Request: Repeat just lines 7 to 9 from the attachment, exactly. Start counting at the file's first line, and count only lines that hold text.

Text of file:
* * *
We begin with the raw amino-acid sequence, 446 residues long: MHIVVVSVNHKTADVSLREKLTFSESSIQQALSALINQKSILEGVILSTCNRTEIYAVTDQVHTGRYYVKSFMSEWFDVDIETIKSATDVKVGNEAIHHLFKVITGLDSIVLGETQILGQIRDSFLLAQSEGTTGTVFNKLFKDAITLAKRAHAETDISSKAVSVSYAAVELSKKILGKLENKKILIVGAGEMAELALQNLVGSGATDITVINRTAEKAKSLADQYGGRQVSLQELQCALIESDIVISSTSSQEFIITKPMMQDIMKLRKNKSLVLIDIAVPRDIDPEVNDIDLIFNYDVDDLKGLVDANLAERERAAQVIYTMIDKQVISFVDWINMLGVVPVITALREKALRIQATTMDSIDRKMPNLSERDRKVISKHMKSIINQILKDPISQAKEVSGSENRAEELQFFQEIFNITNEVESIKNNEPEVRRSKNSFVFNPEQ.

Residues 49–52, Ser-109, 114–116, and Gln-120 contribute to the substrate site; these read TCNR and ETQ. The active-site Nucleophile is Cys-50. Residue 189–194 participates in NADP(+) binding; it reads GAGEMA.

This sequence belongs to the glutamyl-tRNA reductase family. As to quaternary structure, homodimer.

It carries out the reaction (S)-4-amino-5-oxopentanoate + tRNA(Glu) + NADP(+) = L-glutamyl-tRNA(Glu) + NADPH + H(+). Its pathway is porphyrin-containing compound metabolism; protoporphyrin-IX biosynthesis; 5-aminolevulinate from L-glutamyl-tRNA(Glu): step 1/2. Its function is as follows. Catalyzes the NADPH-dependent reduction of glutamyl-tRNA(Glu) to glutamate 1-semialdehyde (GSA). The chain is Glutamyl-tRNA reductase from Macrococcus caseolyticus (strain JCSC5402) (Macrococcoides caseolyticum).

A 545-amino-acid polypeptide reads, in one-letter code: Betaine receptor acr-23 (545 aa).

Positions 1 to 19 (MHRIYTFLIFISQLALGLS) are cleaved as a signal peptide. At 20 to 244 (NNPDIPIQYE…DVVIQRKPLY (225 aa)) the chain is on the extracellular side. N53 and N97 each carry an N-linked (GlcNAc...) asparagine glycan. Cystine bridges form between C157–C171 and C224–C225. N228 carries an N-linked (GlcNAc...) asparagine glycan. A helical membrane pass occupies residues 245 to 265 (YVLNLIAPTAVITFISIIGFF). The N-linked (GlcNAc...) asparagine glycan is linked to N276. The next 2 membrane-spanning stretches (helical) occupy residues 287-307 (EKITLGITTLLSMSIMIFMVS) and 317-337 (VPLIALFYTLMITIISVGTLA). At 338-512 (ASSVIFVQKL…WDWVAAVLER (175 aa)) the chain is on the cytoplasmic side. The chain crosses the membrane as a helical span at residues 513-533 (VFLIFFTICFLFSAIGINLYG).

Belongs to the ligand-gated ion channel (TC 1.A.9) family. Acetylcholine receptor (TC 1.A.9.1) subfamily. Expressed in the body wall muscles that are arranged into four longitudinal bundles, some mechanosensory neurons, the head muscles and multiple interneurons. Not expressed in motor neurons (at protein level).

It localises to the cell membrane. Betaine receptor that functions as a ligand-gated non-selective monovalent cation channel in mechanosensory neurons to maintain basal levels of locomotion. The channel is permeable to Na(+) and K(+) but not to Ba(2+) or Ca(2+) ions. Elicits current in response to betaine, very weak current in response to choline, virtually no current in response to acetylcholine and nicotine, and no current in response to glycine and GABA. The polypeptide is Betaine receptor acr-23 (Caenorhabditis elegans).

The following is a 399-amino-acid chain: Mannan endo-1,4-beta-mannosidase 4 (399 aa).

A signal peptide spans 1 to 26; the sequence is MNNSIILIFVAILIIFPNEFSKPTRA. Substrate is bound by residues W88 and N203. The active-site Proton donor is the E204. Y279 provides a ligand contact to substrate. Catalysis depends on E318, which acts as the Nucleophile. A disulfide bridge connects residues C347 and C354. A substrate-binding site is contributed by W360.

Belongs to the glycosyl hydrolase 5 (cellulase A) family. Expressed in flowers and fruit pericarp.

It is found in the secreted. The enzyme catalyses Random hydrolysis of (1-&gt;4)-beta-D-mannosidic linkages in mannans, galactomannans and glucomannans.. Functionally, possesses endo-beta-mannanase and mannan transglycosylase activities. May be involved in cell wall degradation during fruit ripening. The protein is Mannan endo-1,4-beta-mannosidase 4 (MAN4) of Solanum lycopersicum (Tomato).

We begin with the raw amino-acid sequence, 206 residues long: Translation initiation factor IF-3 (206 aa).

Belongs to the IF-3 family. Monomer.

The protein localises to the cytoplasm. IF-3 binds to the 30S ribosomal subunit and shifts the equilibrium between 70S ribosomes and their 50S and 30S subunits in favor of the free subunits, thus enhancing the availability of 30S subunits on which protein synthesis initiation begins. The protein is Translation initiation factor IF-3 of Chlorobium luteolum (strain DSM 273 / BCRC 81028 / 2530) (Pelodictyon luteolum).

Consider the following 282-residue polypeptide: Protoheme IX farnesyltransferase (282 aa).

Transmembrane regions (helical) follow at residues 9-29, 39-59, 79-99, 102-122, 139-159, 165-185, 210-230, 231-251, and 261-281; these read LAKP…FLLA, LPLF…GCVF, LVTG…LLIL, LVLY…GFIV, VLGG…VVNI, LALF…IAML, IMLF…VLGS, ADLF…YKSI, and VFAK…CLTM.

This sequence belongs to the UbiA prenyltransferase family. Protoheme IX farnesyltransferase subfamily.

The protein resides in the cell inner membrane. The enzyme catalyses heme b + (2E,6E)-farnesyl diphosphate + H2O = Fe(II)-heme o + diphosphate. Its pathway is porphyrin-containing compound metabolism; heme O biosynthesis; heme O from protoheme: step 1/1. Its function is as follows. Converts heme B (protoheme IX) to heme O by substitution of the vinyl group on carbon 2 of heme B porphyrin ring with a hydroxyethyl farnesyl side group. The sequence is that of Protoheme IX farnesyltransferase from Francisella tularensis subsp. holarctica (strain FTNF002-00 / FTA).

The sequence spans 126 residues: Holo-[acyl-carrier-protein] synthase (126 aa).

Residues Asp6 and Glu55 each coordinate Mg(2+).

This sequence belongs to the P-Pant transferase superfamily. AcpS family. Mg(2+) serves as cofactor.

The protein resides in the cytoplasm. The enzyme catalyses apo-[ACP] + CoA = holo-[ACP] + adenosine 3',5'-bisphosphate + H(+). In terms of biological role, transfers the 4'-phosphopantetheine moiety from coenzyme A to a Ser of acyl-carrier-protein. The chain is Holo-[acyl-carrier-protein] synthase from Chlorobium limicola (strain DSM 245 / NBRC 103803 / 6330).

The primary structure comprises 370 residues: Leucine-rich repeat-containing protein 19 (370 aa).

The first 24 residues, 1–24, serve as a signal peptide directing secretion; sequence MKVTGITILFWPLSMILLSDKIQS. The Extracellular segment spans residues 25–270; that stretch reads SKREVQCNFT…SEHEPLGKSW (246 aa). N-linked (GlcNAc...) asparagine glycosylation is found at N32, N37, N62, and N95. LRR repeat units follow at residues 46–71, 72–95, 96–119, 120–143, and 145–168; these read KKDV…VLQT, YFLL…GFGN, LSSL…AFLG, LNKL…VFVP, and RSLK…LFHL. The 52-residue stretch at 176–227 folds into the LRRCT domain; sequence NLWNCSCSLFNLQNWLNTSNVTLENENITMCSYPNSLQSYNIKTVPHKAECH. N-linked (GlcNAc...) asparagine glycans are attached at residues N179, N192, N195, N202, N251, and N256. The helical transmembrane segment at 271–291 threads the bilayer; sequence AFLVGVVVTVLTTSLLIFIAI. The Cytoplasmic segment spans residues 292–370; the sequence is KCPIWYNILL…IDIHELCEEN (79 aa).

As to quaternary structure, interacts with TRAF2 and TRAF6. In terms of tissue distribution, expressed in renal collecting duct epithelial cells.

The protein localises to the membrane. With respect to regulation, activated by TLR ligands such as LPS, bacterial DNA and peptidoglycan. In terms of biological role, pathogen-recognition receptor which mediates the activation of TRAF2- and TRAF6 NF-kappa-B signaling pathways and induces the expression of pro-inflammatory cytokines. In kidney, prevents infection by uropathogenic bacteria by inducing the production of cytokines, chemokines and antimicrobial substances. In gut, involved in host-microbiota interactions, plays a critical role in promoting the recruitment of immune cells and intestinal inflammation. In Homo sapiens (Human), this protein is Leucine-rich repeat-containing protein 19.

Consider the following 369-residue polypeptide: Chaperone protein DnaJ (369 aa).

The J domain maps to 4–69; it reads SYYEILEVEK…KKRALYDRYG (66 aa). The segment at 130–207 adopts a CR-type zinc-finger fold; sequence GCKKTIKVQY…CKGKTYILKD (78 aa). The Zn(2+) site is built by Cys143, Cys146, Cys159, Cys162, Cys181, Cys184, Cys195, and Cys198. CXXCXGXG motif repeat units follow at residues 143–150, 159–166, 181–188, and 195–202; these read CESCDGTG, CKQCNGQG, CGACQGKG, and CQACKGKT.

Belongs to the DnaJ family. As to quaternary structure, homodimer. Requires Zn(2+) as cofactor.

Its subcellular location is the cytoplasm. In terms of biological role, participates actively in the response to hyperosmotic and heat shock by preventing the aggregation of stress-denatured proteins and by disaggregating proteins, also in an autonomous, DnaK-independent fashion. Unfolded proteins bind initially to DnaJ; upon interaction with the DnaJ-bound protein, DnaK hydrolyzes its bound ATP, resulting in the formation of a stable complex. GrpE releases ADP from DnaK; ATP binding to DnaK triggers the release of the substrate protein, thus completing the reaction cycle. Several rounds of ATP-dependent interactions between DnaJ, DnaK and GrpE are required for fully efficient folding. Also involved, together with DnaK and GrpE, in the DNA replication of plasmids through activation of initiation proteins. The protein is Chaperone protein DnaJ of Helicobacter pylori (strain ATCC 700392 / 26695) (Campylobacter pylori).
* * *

Belongs to the ligand-gated ion channel (TC 1.A.9) family. Acetylcholine receptor (TC 1.A.9.1) subfamily. Expressed in the body wall muscles that are arranged into four longitudinal bundles, some mechanosensory neurons, the head muscles and multiple interneurons. Not expressed in motor neurons (at protein level).

It localises to the cell membrane. Betaine receptor that functions as a ligand-gated non-selective monovalent cation channel in mechanosensory neurons to maintain basal levels of locomotion. The channel is permeable to Na(+) and K(+) but not to Ba(2+) or Ca(2+) ions. Elicits current in response to betaine, very weak current in response to choline, virtually no current in response to acetylcholine and nicotine, and no current in response to glycine and GABA. The polypeptide is Betaine receptor acr-23 (Caenorhabditis elegans).

The following is a 399-amino-acid chain: Mannan endo-1,4-beta-mannosidase 4 (399 aa).